I'm not sure if I understand you; "If it IS necessary to remove the heatsink also ...", do you say that one can change just fan? My CPU fan is 60x60 mm, I think, and usually the only separate fans in computer shops are case fans (80 mm, 120 mm etc).

    I read somewhere in an AMD paper that they recommend thermal pads between CPU and heatsink for Athlon XP and some others CPU's (and grease for AMD 64).

    If the best alternative is a new heatsink and fan together, I, in this case, look for: price, noise specs and cooling eff. in that order. That said, it would be nice if the new solution didn't end with higher temps. You might not believe this, but this PC has only one fan on the CPU and one fan in the PSU. But it has been working OK, last week the CPU temp was around 42-48 C.

    I have looked at some coolers with pretty good cooling specs that are really quiet, also proved in several reviews. Even when new I thought it was a bit noisy, so it would be nice with a more quiet one.

    Argus

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    Re: CPU fan noise

    Argus, I would just go for a whole new HSF assembly. 60mm fans are commonly used for HSFs but that is not the problem. 60mm is only the diameter of the fan and says nothing about the RPM or blade pitch - the key factors determining the amount of air it moves.

    Even if you found an exact fan replacement, I would not recommend you replace the fan "in place". Most HSFs do NOT mount with screws in a threaded screw hole. Instead, the screws merely wedge themselves between a couple heatsink fins. This presents the possibility of tiny metal filings falling onto the motherboard during the screw removal or replacement. This would not be good.

    Therefore, since you should pull the assembly anyway, I recommend you replace the whole assembly. This is really much easier than it sounds and only requires a long flat tip screwdriver and some elbow grease and strategically placed tongue.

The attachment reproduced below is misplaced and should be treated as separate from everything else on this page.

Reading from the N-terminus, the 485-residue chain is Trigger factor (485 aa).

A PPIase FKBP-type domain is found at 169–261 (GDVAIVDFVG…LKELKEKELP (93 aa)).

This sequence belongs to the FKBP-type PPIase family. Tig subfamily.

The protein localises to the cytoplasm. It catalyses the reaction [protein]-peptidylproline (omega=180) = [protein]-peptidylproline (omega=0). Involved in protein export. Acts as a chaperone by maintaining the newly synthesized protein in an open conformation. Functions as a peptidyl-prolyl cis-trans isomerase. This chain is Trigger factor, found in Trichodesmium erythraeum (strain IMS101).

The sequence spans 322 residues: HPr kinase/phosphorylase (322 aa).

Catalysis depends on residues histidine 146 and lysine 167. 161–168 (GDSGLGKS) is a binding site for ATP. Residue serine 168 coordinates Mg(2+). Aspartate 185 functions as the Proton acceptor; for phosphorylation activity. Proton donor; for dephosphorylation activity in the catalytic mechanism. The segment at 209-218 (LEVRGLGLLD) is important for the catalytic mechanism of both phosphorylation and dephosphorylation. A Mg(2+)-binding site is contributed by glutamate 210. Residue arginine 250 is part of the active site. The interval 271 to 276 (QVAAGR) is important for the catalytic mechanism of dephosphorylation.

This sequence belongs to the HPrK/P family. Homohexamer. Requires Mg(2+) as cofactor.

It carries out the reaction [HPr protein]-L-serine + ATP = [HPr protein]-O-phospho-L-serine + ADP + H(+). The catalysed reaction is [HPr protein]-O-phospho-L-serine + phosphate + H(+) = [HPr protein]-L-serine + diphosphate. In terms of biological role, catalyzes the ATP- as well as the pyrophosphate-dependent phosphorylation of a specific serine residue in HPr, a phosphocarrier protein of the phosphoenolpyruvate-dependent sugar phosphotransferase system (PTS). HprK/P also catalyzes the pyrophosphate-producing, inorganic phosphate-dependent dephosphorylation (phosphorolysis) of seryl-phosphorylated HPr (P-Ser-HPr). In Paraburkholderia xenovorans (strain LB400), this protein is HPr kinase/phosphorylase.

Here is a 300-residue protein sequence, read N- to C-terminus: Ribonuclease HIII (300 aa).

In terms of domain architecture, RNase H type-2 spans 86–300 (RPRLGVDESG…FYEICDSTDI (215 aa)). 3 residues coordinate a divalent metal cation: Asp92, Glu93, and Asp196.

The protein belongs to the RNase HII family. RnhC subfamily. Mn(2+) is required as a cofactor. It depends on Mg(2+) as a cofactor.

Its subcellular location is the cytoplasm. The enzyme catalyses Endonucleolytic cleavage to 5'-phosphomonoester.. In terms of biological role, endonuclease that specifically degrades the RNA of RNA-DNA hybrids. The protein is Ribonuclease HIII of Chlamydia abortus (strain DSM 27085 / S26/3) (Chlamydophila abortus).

There are many 3rd party replacement HSFs. I would not waste any more time. The fact that your fan is making more noise certainly means the bearings are failing. At the very least, the fan's speed must be affected right now, and friction must be heating up those bearing more, adding to their stress. If the fan seizes, you can only hope the CPU/BIOS are quick enough to shut the CPU down before it fries.

    I agree with using some sort of thermal compound however, I disagree with the advice to apply over the old. Thermal compounds are made out many different materials, depending on type of compound and manufacturer. Mixing and matching chemicals in such a critical application is not advisable. You should clean the top of the CPU using a clean cotton cloth and some acetone or 97% rubbing alcohol (note most rubbing alcohol is 73% and can leave a residue). Make sure you leave the CPU mounted to protect the pins, and keep yourself grounded to prevent static discharge damage.

    Pads are often applied to HSF are mostly paraffin that is meant to melt away upon first use, leaving only the thermal compound. I personally do not like the idea of paraffin melting and oozing out around my CPU socket - no matter how small an amount. So a silver or ceramic based compound is recommended for the most efficient heat transfer.